7 Page 7 Mark Scheme: Teachers version Syllabus Paper However, the later satires are not delivered in such an angry voice. He seems to be mocking the world from a detached vantage point of superiority and immunity: hence, his criticism of both patron and client alike in Satire 5. However, the range of satiric devices remains much the same and so do the areas for attack wealth and its corrupting power, lack of morality, condemnation of earlier political figures to illustrate his point etc. 9 To what extent do you think that Juvenal should be described as an angry satirist? [25] Answers should provide some sort of definition of what satire is and perhaps a list of the ingredients which are essential in order to make it effective. From this springboard, candidates will be able to make some sort of valid comparison with Satire 10. It certainly contains less of the indignation and anger which drive his earlier works and whether this more philosophical approach is effective is debatable. It also offers some ideas on how to live well, which provides a significant departure from his earlier works. However, the structure is careful, ordered and consistent and is one of the satire s great strengths. It is framed by a clear introduction and conclusion with five similarly patterned sections in between. These sections are prefaced by a general question, followed by an extended example and one or more further examples. The main point is then restated. There is room for candidates to consider the breadth of themes which Juvenal examines political power, eloquence, military glory, long life, beauty and to assess the skills with which Juvenal writes and the range of satiric devices he uses.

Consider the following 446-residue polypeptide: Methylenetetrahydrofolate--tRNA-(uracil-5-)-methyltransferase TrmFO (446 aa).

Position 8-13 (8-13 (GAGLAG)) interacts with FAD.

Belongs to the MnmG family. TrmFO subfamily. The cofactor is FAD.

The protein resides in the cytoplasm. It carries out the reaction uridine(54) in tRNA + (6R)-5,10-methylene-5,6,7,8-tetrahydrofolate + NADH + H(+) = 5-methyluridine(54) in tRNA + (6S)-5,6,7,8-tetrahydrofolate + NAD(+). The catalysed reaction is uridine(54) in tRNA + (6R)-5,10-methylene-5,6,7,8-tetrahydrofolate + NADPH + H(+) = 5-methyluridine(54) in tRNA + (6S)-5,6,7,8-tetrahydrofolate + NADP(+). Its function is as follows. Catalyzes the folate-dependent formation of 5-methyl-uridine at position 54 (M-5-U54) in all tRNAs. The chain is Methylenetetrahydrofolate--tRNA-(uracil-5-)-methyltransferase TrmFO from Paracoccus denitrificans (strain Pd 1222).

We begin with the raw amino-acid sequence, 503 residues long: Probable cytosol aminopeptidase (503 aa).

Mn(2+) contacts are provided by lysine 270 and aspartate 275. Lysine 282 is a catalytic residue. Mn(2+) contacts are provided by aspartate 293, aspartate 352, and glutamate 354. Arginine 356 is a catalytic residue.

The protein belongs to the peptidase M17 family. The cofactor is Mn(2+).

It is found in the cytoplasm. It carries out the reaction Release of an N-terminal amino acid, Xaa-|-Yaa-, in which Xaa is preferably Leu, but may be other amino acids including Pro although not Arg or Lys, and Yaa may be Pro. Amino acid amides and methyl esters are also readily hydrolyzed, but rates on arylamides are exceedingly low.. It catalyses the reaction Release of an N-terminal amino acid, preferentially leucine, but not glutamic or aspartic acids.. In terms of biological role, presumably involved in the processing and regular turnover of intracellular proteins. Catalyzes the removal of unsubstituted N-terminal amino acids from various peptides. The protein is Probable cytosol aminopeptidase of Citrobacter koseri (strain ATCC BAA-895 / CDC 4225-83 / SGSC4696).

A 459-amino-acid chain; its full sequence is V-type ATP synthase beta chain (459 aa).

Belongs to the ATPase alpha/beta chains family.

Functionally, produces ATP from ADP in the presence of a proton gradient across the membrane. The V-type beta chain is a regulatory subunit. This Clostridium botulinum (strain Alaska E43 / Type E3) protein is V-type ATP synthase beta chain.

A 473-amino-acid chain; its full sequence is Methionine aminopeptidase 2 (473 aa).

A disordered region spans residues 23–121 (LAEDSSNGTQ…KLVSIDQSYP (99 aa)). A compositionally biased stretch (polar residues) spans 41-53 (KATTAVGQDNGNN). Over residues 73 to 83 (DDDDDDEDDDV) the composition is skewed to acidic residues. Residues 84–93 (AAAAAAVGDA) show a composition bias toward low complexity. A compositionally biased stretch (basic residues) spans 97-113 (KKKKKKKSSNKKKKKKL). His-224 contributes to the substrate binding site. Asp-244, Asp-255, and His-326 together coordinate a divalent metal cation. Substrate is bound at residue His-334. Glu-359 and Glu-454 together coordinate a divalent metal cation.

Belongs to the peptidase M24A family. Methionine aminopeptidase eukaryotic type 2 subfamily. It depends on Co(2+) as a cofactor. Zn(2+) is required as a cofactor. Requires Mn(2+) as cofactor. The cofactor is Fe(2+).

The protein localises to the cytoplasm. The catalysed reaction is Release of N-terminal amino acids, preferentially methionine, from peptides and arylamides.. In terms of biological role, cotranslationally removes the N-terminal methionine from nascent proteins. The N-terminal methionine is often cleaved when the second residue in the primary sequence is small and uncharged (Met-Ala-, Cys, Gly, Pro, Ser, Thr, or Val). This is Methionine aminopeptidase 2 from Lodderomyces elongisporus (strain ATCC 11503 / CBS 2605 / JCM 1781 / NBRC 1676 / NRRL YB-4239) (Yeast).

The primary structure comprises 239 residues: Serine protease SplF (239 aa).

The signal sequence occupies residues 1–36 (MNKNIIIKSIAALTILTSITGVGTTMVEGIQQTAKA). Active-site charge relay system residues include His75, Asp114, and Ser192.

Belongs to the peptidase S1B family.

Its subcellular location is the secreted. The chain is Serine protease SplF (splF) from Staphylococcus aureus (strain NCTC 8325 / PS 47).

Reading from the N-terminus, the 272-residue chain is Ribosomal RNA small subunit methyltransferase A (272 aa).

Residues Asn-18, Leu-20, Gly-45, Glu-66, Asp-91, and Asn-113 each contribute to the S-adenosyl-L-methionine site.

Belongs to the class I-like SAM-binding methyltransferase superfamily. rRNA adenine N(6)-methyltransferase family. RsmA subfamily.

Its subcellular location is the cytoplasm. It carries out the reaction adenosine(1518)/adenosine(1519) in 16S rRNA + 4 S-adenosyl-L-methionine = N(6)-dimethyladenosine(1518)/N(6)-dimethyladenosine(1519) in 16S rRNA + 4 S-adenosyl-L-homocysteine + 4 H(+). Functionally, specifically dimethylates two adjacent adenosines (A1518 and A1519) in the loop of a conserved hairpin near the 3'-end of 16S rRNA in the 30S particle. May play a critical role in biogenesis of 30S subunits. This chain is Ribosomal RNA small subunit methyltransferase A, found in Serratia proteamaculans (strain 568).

8 Page 8 Mark Scheme: Teachers version Syllabus Paper Section Four: Roman Architecture 10 (a) What name is given to this temple? Explain why it has this name. [2] Pantheon; dedicated to all the gods. (b) Explain the evidence there is to suggest that this building was not the first temple on this site. [3] inscription; on the porch; recording Marcus Agrippa as the person who commissioned its construction. (c) Who commissioned the building in the illustration? [1] Emperor Hadrian. (d) Identify the area marked X on the illustration. Mention three materials used in this area and explain how they were used. [4] X = the porch; columns grey Egyptian granite; sheathed with white Pentelic marble; capitals Parian marble; stucco on the upper levels. (e) How innovative was the overall design of this temple when compared to other temples of this period? [15] The Pantheon is a typical Roman temple in the following ways: front porch; Corinthian columns; use of stone; pediment; pedimental sculpture; at end of enclosed precinct. The ways in which the Pantheon may be considered to be innovative include: circular cella; domed roof; lit from oculus; use of brick and concrete; the proportions of the building.